The couscous:

The dates and figs:

My week-long stay at the CCS Home Base in Hay Riad, Rabat, was another week of culinary delight. For an entire week, we had breakfast, lunch and dinner prepared by two native Berber cooks and we ate like kings and queens. Here are some pictures of our meals:

Lunch:

This gorgeous dish is called a bastilla. It is a multilayered pastry made out of phyllo dough and filled with a crushed mixture of toasted almonds, ground chicken, cheese and spices. Finally, it is topped with a dollop of cinnamon to give it a dessert like taste and appearance. It takes hours to prepare and looks were by no means deceiving….It was incredible!!!!

Here is a photo of the nummy inside:

Another favorite meal we had was the long-awaited Moroccan couscous, a quasi-religious experience in Morocco and what also just so happened to be one of my all time favorite meals thanks to that year spent living in France. Apparently the preparation of couscous takes an entire day and usually is made to feed an army thus it was usually made for the volunteers on the last day of the week’s stay: Friday. Here are some pictures of this amazing meal:

Our fantastic chefs preparing the couscous:

A close-up view of the finished product;

One of the highlights of my week stay in Morocco was our two-hour cooking class held by CCS at the Home Base. We learned how to make one of the main staples of Moroccan life: Chicken Tagine (for full instructions, click here). 

The finished product:

We also learned how to make these delicious deadly pastries: Phyllo dough, filled with either the crushed almond, cheese, chicken mixture OR carrots, garlic and cheese, OR feta cheese and spinach mixture.

Preparing the “stuff’ to stuff the phyllo. Here is the carrot mixture sautéing in oil and butter of course.

More ingredients to stuff your phyllo (the crushed almond, cheese and chicken mix)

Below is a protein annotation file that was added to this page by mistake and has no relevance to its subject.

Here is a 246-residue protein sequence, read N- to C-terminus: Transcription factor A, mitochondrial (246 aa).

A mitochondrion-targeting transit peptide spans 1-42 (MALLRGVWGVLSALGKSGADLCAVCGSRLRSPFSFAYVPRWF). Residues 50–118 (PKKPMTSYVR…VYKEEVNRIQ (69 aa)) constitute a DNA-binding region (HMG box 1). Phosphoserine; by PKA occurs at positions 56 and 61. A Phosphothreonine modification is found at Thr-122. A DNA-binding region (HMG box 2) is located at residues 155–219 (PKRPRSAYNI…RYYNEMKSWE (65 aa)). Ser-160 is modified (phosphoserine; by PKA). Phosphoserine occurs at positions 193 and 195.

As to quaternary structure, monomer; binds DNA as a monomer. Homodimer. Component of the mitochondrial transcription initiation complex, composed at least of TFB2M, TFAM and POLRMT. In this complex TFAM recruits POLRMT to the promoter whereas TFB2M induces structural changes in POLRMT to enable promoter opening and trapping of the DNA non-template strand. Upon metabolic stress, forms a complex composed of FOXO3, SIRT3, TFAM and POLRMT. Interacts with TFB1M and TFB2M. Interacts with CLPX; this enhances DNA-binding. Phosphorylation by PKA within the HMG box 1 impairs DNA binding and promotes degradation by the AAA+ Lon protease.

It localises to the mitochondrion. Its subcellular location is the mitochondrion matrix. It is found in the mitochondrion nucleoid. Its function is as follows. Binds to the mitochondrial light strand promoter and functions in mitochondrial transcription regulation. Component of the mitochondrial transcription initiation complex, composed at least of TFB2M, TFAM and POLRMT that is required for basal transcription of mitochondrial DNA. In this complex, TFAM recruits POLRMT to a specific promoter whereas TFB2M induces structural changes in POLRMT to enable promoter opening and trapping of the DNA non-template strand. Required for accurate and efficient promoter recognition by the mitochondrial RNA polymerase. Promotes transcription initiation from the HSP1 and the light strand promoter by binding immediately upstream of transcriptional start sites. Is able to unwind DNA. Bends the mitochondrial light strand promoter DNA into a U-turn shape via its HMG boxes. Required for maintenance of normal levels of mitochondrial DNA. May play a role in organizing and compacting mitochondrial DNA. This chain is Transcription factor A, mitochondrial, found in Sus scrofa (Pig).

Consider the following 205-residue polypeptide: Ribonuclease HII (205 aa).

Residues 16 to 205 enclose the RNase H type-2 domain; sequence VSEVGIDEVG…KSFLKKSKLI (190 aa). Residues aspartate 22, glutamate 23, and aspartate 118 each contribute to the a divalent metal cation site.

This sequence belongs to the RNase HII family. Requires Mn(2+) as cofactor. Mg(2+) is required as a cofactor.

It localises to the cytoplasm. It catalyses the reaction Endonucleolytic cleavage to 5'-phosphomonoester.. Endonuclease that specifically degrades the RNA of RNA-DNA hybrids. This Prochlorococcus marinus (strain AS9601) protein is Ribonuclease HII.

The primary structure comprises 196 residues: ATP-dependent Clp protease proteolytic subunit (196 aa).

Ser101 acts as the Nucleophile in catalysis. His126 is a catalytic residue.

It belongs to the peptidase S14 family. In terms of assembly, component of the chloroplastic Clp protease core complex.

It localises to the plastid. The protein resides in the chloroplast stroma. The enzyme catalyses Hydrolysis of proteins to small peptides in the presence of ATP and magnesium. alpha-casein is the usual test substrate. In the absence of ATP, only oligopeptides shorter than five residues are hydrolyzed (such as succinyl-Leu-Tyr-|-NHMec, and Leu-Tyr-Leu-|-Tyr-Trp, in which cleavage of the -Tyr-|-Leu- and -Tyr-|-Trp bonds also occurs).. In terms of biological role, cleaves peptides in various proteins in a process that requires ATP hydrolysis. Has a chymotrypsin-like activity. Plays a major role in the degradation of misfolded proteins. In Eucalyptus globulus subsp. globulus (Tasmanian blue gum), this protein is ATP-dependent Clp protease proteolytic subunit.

Stuffing and rolling the phyllo before it is either baked or fried.

Mmm…the irresistible finished product.

I am going to end this already too long post with a few photos of food that I have not liked. Yes, I did mention that I like to be adventurous when I travel but (a) I do not eat red meat (b) I do not eat anything that is cute or endangered (c) I have to draw the line sometimes on cleanliness and outright disgusting.  Unfortunately most of the things I saw that I did not enjoy were in China where I had a hard time enjoying the food. Here are some things to leave you with…

No thanks! I’ve had too many parasites already and am not going to eat this kind of stuff.

Now this is darn right disgusting.

Thankfully I had much better luck eating in Shanghai and actually found some delightful Chinese restaurants (but I bet they were more western in nature).

To read more posts from fellow bloggers on this week’s challenge, click here.

31 comments

    • Thanks! I know that perhaps I’m not being fair to all Chinese food as I was only there ten days. I did eat some amazing food from the Yunnan province in Shanghai. It was so wonderful I ate there twice but I’ve heard it is more geared towards tourists so perhaps it isn’t really ethnic Chinese.

  1. I agree about the street food in China, but would encourage you to try some clean-looking hole in the wall restaurants if you ever return–it may turn you around. Some of my favorite meals have been at these inconspicuous places, much tastier than the big golden fancy places with cloth tableclothes. My absolute favorite is the eggplant that comes out sizzling on an iron plate, a mix of sweet and spicy that melts in your life. The Chinese do wonders with eggplant that you cannot imagine, and it’s all fantastic. The Muslim noodle joints and the dumplings are also great. Just watch out for the restaurants that sell exclusively organ meats, intestines, brains, and silkworms…not so tasty in my opinion!!!

      • I am so sure you are right. I only tried a few restaurants in China and had issues with the food, mainly because it gave me a stomach ache. Had I been with someone who knew more what to order and what I like, perhaps it would have been a better experience I’m sure. Most of this was in Beijing. But when I got to Shanghai, I found the most amazing restaurant from the Yunnan province and ate there two nights in a row. It was unbelievable. My stomach is sensitive with things that are too greasy or spicy so that may be another issue. 🙂 THanks for your comment! I do love eggplant so will have to try that next time I revisit China as I’d love to, especially the countryside!!!!

  2. That Bastilla looks scrumptious. I also didn’t enjoy eating in China. I only like Western Chinese food., which I don’t think is very authentic. 😉

    • It was fabulous. If only I had the time and energy to get out my tagine I dragged home from Morocco and cook up some food! Yes, Chinese food is perhaps the only ethnic food I don’t care for. Maybe I need to give it another chance sometime.